The case is brought by television broadcasters against a service that offers to take broadcast TV off the air and stream what it receives to its online subscribers.  I have no opinion on the merits of the case, although it is interesting to note, as this outraged post about Oman’s brief does, that the service was carefully structured to try to remain within the boundaries of the law as the courts have interpreted it.  And, as someone who has long wanted to “cut the cable,” I might be interested in the Aereo service if it is upheld.  But it is not the arguments or the merits that should concern us, it is the approach that former Registrar Oman takes in his brief on behalf of the plaintiffs.  Here is the central quotation that is so troubling:

Whenever possible, when the law is ambiguous or silent on the issue at bar, the courts should let those who want to market new technologies carry the burden of persuasion that a new exception to the broad rights enacted by Congress should be established. That is especially so if that technology poses grave dangers to the exclusive rights that Congress has given copyright owners. Commercial exploiters of new technologies should be required to convince Congress to sanction a new delivery system and/or exempt it from copyright liability. That is what Congress intended.

This is an extraordinary statement, suggesting that the Copyright Act was intended to force all innovators to go to Congress before beginning any service that might threaten some established form of exploiting the rights of copyright holders.  It is a recipe for economic suicide in a digital world, apparently willing to sacrifice the gains we can make through rapid innovation, new markets, and online opportunities to the goal of protecting the legacy industries from any need to adjust their business models.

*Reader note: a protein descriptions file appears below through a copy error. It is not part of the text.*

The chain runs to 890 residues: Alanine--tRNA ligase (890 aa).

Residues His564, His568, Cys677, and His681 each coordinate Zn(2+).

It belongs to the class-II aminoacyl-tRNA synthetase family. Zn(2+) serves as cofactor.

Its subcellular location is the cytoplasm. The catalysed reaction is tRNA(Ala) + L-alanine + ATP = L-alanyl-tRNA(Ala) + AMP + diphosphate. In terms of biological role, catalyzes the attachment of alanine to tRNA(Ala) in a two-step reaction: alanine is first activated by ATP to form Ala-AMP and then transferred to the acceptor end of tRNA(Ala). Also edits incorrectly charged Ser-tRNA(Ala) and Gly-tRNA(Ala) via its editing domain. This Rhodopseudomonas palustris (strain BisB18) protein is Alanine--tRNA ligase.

More to the point, the law is not silent or ambiguous on how new technologies and business that are built on them should proceed.  Registrar Oman starts his brief by stating that,

There can be no serious dispute as to whether rights under the Copyright Act are broad, subject only to specific, narrow limitations enacted by Congress and that new developments in technology are not supposed to be able to truncate those rights.

To make this statement, Registrar Oman conveniently forgets fair use, which is not mentioned once in his brief.  Now I do not know if a serious fair use defense was raised on behalf of Aereo (they are apparently in the Appeals Court over the refusal of the District Court judge to grant a preliminary injunction).  But fair use is in our law, even if Registrar Oman (who helped draft the 1976 Act) apparently does not like it.  In fact, it is the first of the exceptions to the exclusive rights that is listed in the Act, and it is not specific and narrow.  It is deliberately open-ended and flexible, giving our law space to accommodate new technologies (like the VCR) and even new business models (like Google).  Apparently Registrar Oman wants to ignore fair use, and would prefer to force each of those new technologies and businesses to go to Congress for explicit permission before offering their products and services.  How much economic growth and how many new jobs would be lost if Congress and our courts took this approach?